Skip to: site menu | section menu | main content

Welcome To Democracy And Socialism .Com

Things should be made as simple as possible, but not any simpler

- Albert Einstein

Woody Guthrie (1912-1967)

Will Geer

Woody Guthrie was an American singer, songwriter, folk musician, painter, and a novelist. Despite of his difficult and tragic life, he continued his struggle for social justice, peace, human rights and workers' rights till the end. He was a passionate fighter against the evils of Fascism.

Woody was born on July 14, in Okemah, Oklahoma. He was the second son of Charles Edward Guthrie and Nora Belle Sherman. His parents named him Woodrow Wilson, after the 28th President of the United States.

His father was a land speculator, a local politician and a cowboy. He taught Woody Western songs, Indian songs and Scottish folk tunes. His mother also musically inclined, had the same influence on Woody.

When Charles ran as a Democrat candidate for office in their county, he was always accompanied by his son Woody. Woody became interested in social and political matters at an early age.

At the age of seven, Woody lost his older sister Clara in a coal-oil fire which was used for heating their house. In another incident, they lost their family home in Okemah. Similarly but at a different time, his father was severely burned; and when woody was 14, his mother died from complications of the then diagnosed Huntington’s disease.

It was during the Great Depression of the 1930s that his father left Oklahoma for Pampa, Texas to work and to pay off his debts from failed real estate deals. In Oklahoma, Woody and his siblings relied on their eldest brother Roy’s financial support. To help his family, Woody worked odd jobs around Okemah, begged for food and slept at the home of family friends.

Woody befriended a boy named John Woods, a harmonica player who taught him how to play the instrument. After buying his own harmonica, he walked around town and played songs for a coin or a sandwich. He dropped out of school, but being a bright and an eager reader, he learned music by ear and soon played old ballads and many traditional English and Scot songs.

After a while, Woody’s father sent for his son to come to Pampa, Texas and asked him to continue his studies. But the eighteen year old Woody was reluctant to attend high school classes. He spent much time busking on the streets and reading at the Pampa’s city hall library. He was a flourishing musician; regularly training and playing at different events with his half-uncle Jeff Guthrie, a fiddle player.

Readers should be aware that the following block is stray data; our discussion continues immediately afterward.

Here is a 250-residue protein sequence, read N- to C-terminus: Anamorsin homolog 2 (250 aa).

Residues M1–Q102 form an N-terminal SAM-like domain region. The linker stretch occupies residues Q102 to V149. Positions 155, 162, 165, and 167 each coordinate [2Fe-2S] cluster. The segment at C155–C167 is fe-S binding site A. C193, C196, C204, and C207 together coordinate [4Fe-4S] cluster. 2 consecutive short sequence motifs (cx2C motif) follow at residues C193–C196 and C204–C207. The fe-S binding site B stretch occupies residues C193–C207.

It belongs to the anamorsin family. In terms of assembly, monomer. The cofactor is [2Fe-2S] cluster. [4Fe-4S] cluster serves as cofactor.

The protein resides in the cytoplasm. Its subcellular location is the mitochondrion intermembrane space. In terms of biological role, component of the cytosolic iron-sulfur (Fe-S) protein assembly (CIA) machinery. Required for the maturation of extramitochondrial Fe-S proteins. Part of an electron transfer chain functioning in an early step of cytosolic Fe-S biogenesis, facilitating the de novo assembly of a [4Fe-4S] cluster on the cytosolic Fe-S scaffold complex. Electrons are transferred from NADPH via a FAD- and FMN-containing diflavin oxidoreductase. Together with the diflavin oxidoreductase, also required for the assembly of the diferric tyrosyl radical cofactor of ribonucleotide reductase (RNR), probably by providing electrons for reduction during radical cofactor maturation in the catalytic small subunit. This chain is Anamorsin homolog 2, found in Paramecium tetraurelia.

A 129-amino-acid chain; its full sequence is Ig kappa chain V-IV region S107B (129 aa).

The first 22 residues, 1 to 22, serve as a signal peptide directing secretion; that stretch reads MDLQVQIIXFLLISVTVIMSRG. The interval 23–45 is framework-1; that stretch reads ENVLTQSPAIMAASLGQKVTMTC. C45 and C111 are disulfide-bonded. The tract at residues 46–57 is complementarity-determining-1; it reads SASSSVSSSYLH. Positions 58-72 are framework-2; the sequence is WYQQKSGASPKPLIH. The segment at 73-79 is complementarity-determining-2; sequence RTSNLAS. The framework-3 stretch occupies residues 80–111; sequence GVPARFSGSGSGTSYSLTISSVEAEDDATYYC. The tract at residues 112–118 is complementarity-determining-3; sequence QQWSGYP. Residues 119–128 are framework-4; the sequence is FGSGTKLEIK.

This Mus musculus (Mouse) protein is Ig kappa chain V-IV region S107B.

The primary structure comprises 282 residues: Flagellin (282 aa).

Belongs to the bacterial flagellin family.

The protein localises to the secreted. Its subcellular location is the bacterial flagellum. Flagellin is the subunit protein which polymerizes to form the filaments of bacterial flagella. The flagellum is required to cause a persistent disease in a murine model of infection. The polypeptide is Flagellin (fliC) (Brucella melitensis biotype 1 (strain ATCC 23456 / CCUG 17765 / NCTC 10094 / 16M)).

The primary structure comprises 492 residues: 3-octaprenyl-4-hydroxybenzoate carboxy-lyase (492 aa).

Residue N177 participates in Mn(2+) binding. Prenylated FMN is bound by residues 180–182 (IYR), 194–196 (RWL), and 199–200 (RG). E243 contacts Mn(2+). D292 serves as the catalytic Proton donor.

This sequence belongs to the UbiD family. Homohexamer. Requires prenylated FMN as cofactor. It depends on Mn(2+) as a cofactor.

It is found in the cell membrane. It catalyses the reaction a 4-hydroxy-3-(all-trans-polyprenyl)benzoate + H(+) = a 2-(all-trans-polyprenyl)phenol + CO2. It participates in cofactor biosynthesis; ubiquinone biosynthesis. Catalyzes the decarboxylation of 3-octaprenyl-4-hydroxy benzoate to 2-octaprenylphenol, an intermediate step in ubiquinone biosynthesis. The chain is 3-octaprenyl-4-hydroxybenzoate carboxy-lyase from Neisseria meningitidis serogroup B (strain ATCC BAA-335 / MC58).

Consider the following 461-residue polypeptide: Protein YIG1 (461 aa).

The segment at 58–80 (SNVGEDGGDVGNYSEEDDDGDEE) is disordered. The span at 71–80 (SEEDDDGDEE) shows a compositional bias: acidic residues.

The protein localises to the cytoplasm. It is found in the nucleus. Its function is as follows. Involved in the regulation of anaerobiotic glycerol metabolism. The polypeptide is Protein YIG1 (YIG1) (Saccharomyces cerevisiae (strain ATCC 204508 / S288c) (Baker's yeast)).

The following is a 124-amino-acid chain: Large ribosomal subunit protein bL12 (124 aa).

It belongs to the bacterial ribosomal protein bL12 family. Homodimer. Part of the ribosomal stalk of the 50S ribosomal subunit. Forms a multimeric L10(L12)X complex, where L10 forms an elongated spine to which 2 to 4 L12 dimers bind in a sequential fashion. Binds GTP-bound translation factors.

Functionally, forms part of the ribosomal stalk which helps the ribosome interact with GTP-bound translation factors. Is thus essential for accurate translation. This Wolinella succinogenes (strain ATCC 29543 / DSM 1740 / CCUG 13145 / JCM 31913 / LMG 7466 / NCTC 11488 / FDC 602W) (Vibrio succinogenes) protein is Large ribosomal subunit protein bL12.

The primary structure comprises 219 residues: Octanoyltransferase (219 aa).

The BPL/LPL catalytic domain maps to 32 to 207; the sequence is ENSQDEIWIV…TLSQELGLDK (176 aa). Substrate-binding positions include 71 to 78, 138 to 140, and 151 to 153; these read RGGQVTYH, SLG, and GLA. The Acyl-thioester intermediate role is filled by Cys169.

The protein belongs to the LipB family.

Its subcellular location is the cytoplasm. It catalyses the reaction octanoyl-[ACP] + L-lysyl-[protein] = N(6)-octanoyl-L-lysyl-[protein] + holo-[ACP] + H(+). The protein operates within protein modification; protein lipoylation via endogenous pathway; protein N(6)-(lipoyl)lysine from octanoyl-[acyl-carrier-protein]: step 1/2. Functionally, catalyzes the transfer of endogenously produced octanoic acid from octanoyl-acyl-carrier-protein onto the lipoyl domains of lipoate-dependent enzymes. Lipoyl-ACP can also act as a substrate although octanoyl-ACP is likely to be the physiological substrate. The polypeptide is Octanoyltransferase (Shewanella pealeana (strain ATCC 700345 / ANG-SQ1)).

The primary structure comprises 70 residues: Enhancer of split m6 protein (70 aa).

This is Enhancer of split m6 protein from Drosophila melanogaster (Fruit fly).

In 1933, he married Mary Jennings, the younger sister of a friend and a musician Matt Jennings. They had 3 children, Gwendolyn, Sue, and Bill, they divorced in 1943.

The onslaught of the Great Dust Storm of 1935, combined with drought and the Great Depression forced thousands of desperate farmers and unemployed workers from Oklahoma, Kansas, Tennessee, Georgia, and Texas, to head west looking for work. Woody moneyless and hungry joined them, leaving his wife Mary behind.

In a long and hard journey; by cargo trains, getting lifts and even by foot got him to California. In exchange for food and lodging, Woody painted signs, played guitar and sang in saloons down the way. Many of his songs are concerned with the conditions faced by these working class families. “The Grapes of Wrath”, a realist novel written by John Steinbeck and published in 1939 focuses on these families.

During that period, over a million poor migrants, so-called “Okies”, arrived in California. First they faced intense hatred, contempt, and even physical antagonism from some misinformed and desperate Californians who thought that these migrants would compete with their jobs and their bread. It was in 1937 that Woody finally found a job in KFVD radio, and became popular alongside his singing partner Maxine Crissman. They attracted much public attention and became popular mainly amongst the thousands of “Okies” living in migrant camps, made of cardboards and tin shelters.

The local radio also provided Woody a forum from which he would be able to denounce subjects ranging from corrupt politicians, businessmen, and lawyers, to praise advocates for social justice, and union organizers fighting for the rights of migrant workers in California’s agricultural sectors. His songs all reflect his appetite to provide a voice for the voiceless.

In 1940, by the invitation of Will Geer, Woody headed east to New York City. He was embraced by his comrades and friends, which formed a folk group, Almanac. The group included Millard Lampell, Bess Lomax, Arthur Stern, Sis Cunningham, Lee Hays, Pete Seeger, Lead Belly, Cisco Houston, Burl Ives, Sonny Terry, Brownie McGhee, Josh White, and Woody Guthrie. They were all part of the “Popular Front”, an alliance of liberals and leftists including the Communist Party USA, who had vowed to put aside their differences in order to fight fascism and to promote racial and religious inclusiveness and workers’ rights.

Woody made his first recording with the financing of Alan Lomax for the Library of Congress. And his second album Dust Bowl Ballads was recorded by “RCA Victor Records” in Camden New Jersey.

Woody was tired of the radio overplay “God Bless America”. He thought the lyrics were unrealistic and complacent. Partly motivated by his experience during the cross-country journey and his dislike for the song, he wrote his famous song “This Land is Your Land”, in February 1940 and recorded in 1944, but was not published until 1945.